•Traditional brands like Betty Crocker and Band-Aid: None of us was surprised that digital darlings Apple, Netflix, and Amazon made the top 10, but what’s remarkable is the strong performance of a few of your grandmother’s favorite brands: Betty Crocker came in at #16, Band-Aid at #18, Clorox at #20, and Folgers’s at #24. (Starbucks doesn’t show up until #41). All of these brands score high on dependability; people count on them to deliver a consistently exceptional experience. But despite their older-than-Betty-White names, they continue to differentiate themselves: Betty Crocker is the top digital food brand, with a recipe site users adore. “Frozen” and “Star Wars” Band-Aids have driven revenue gains for Johnson & Johnson. And Clorox has escaped the laundry room to clean every surface in the house.
On the other hand, the following brands, perhaps surprisingly, did not rank among today’s top 50 most relevant brands, providing an up-close view of how easily customers can slip away:
•Coca-Cola: Coca-Cola may be one of the most iconic brands in history, with one of the biggest marketing budgets, but to consumers who are scrubbing soda from their lives faster than you can say “less sugar, please,” the brand just isn’t part of the conversation. Sales of carbonated sodas have been sliding for over a decade, as consumers look for healthier alternatives. No one is saying Coca-Cola is going away, and in fact, it came in at #71 in our ranking, putting it in the top quartile. But it is not a good sign that consumers find brands like Etsy, Snapchat, and In-N-Out Burger more relevant to their lives today.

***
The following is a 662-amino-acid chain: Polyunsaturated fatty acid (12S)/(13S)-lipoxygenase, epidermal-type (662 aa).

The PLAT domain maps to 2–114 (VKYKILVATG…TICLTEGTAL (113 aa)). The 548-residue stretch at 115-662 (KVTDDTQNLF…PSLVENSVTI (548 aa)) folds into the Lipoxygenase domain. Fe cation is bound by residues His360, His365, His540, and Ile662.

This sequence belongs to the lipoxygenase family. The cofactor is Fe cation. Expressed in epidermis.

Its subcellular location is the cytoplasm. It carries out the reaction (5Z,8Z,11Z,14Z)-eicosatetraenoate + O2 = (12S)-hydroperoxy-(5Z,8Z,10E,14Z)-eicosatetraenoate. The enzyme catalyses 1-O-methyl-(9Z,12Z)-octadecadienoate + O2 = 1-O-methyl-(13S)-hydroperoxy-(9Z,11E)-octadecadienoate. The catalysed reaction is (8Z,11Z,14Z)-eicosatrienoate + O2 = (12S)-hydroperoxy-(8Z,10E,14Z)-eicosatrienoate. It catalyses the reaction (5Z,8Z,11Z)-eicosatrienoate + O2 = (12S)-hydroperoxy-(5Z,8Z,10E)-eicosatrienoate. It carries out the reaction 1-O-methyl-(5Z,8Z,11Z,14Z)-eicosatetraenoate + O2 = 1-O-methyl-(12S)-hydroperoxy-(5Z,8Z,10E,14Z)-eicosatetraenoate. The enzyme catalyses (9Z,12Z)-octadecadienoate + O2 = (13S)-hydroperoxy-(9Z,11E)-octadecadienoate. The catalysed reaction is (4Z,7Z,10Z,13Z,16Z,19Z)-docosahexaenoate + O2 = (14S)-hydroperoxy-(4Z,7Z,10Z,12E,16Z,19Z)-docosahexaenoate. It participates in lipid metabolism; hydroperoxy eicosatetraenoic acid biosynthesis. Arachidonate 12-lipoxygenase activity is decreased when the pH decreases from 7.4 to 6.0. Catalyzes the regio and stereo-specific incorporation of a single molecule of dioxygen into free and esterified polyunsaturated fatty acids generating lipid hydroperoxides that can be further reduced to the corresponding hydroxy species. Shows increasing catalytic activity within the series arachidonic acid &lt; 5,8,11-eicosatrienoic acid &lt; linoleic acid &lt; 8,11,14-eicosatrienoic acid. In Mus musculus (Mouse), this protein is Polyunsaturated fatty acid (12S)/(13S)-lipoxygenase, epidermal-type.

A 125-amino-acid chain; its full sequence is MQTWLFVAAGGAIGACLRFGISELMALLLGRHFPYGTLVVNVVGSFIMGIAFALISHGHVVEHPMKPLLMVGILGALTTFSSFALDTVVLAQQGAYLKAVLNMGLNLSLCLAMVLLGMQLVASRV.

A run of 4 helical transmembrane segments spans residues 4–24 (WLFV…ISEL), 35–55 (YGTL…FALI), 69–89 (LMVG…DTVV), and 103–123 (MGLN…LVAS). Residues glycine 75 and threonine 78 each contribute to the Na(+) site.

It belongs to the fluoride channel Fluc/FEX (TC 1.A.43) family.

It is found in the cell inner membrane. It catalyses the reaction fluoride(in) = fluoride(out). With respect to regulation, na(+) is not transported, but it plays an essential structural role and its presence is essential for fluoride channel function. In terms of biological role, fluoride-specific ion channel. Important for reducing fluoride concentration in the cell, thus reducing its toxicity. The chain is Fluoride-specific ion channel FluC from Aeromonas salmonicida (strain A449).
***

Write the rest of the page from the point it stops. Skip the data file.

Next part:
•Progressive Insurance: Among the many engaging ad campaigns in the insurance industry—think jovial geckos and time-traveling agents—Progressive’s Flo stands alone in warmth and understanding. She’s the good-natured sister we all wish we had. But even the best ads can’t create relevance; Progressive ranked lower than GEICO, State Farm, USAA, Allstate, and even Northwestern Mutual in our study. We would have anticipated a better showing from Progressive because in addition to its engaging ads, the company has taken steps to be more innovative and customer-obsessed by introducing new offerings like the Name Your Price tool. However, it’s clear that Progressive’s value proposition is still unclear to consumers, so while consumers may be entertained, Progressive still has a long way to go to win over their hearts and minds.
•Twitter: It may have made hashtags ubiquitous, but Twitter has a personality problem. With 320 million users, it’s become a driving force in many important conversations, from presidential politics and social change to celebrity feuds. But just because everyone knows what Twitter is doesn’t mean people love it. (It ranked in the bottom half of all the brands we surveyed.) An upstart-turned-let-down, investors are vexed it still hasn’t found a way to make money, and consumers are finding greater happiness in socializing with their friends on Instagram, Snapchat, and YouTube. Twitter, #whysodisappointing?
See what the Twitterverse is saying about customer loyalty: